Tuesday, April 11, 2006

Prodi claims victory, Berlusconi refuses to concede

Here's the latest on the Italian election from the BBC:

Italy's centre-left opposition leader Romano Prodi has been declared official winner of the parliamentary election after an extremely close race.

But his rival, centre-right PM Silvio Berlusconi, refused to admit defeat, saying there had been irregularities.

Official results showed Mr Prodi had won just enough seats to control the Senate (upper house) after having already won a lower house majority.

He rejected Mr Berlusconi's suggestion of forming a grand coalition.

Now, to understand these results you need to know a few things about Italy's weird electoral system (I know a thing or two about electoral systems and this one's truly weird). You can find a good overview of that system, as well as of Italy's electoral history, here.

This was the first election held under a new PR (proportional representation) electoral system. For the Chamber of Deputies, 617 of 630 seats are elected according to (or in proportion to) the popular vote. One seat is elected in Valle d'Aosta, a quasi-autonomous region of the country in the north-west. The remaining 12 seats are elected by Italian citizens abroad. A similar system is used for the Senate.

The results of the Senate elections put Prodi's The Union coalition at 158 seats and Berlusconi's House of Freedoms coalition at 156 seats. The vote of Italian citizens abroad put Prodi over the top.

And for the Chamber of Deputies? According to The New York Times: "The final results, released late Tuesday, showed Mr. Prodi winning the lower house with 49.8 percent of the votes, compared to Mr. Berlusconi's 49.7." In terms of seats, however, the results put Prodi ahead of Berlusconi 348 to 281. This is because the new electoral system automatically gives the coalition that wins the popular vote a minimum of 55 percent of the seats. If the results hold, Prodi will form a government with a sizeable majority (by Italian standards at least) even though he only beat Berlusconi by 0.1 percent of the popular vote of 38 million. That amounts to a difference of just 25,000 votes.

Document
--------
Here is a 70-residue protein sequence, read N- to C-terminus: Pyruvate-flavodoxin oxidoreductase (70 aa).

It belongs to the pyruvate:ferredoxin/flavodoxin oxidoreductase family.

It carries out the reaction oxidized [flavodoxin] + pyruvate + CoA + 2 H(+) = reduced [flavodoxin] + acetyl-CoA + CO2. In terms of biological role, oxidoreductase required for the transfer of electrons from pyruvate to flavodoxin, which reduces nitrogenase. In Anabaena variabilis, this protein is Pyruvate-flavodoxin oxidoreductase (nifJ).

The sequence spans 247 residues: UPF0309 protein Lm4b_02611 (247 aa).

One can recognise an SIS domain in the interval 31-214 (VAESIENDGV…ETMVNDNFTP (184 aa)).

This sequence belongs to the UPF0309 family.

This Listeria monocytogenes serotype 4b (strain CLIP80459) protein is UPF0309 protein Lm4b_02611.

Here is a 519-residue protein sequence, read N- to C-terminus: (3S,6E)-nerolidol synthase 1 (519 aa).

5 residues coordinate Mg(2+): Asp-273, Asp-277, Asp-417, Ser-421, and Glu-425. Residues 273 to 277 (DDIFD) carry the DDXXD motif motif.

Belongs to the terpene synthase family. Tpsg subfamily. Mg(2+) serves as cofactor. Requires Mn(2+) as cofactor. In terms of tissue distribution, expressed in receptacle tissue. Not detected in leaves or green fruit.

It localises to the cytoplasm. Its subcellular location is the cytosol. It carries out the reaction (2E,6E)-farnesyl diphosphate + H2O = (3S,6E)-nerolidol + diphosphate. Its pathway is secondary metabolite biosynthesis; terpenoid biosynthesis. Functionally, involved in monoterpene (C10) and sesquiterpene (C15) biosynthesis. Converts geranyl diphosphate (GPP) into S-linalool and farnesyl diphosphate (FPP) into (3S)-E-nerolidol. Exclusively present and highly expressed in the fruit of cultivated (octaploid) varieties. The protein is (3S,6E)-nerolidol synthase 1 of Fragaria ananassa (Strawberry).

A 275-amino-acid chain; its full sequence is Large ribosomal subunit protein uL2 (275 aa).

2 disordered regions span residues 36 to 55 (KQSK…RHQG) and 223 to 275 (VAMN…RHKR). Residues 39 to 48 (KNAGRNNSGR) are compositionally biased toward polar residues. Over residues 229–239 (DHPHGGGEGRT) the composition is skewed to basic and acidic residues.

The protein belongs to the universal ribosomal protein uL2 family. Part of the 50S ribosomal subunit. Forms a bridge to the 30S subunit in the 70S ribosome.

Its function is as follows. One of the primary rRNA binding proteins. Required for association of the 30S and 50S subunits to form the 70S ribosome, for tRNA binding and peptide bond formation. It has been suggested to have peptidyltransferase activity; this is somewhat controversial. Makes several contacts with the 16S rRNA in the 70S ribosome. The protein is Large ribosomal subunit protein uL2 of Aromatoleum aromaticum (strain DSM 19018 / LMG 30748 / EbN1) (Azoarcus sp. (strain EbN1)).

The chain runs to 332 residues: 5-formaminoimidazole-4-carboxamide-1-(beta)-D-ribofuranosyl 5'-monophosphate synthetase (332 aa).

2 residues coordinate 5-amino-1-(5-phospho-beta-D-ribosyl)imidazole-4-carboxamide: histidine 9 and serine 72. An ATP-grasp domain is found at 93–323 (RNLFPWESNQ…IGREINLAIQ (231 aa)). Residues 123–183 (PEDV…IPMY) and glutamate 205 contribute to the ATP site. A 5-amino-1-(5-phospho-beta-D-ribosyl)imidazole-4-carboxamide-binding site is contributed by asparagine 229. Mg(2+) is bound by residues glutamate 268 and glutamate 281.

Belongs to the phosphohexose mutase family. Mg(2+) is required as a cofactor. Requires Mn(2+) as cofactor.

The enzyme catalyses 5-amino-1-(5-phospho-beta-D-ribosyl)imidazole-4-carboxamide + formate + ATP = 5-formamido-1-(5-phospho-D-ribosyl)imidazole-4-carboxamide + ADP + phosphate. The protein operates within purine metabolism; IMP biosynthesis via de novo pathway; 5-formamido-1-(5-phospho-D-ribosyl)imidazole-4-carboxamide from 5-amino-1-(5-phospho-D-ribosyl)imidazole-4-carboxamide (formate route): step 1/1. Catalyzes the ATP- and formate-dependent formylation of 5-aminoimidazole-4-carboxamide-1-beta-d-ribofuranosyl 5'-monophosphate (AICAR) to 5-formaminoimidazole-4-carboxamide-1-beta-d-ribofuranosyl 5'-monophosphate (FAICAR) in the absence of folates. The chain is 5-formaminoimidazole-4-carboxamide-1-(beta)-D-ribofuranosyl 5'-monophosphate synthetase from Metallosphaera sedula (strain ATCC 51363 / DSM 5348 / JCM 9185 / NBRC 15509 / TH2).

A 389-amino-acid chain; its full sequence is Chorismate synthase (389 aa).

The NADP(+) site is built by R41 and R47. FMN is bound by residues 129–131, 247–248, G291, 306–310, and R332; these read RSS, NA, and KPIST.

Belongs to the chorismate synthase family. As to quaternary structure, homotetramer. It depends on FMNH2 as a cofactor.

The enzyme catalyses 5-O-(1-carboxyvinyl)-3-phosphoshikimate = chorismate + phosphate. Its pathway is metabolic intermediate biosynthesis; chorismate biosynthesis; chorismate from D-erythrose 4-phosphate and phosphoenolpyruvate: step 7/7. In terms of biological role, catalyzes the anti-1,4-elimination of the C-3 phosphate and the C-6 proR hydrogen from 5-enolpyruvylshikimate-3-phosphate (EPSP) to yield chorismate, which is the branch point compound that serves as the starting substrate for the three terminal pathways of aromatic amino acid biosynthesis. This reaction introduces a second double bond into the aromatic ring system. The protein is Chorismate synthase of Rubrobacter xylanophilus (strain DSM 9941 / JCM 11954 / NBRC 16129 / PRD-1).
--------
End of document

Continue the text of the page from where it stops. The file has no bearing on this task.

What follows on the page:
And that's where the problem lies. Again from the Times: "In each chamber, there were still some 40,000 contested ballots, plus half a million blank ballots and another half a million that were nullified or contested during the initial counting." The Guardian Online is reporting that the difference in the popular vote for the Chamber of Deputies is 28,000 votes and that there are 43,028 spoiled ballots.

Remember Florida? This is like that, only much, much bigger. And Italian. No wonder Berlusconi won't concede. Given that this is likely Berlusconi's last chance, and given that he runs the Italian media and has tons of money at his disposal, look for him to contest these results and to concede nothing to his bitter rival.

I'll have more on this in the days and weeks to come (yes, this may drag on). In the meantime, go see Matthew Shugart at Fruits and Votes, an excellent blog devoted largely to all things electoral. He demystifies Italy's electoral system here. In fact, you can find all of his posts on Italy here. (Matthew, who has often commented here at The Reaction, is a professor of political science at the University of California at San Diego. He knows whereof he blogs.)

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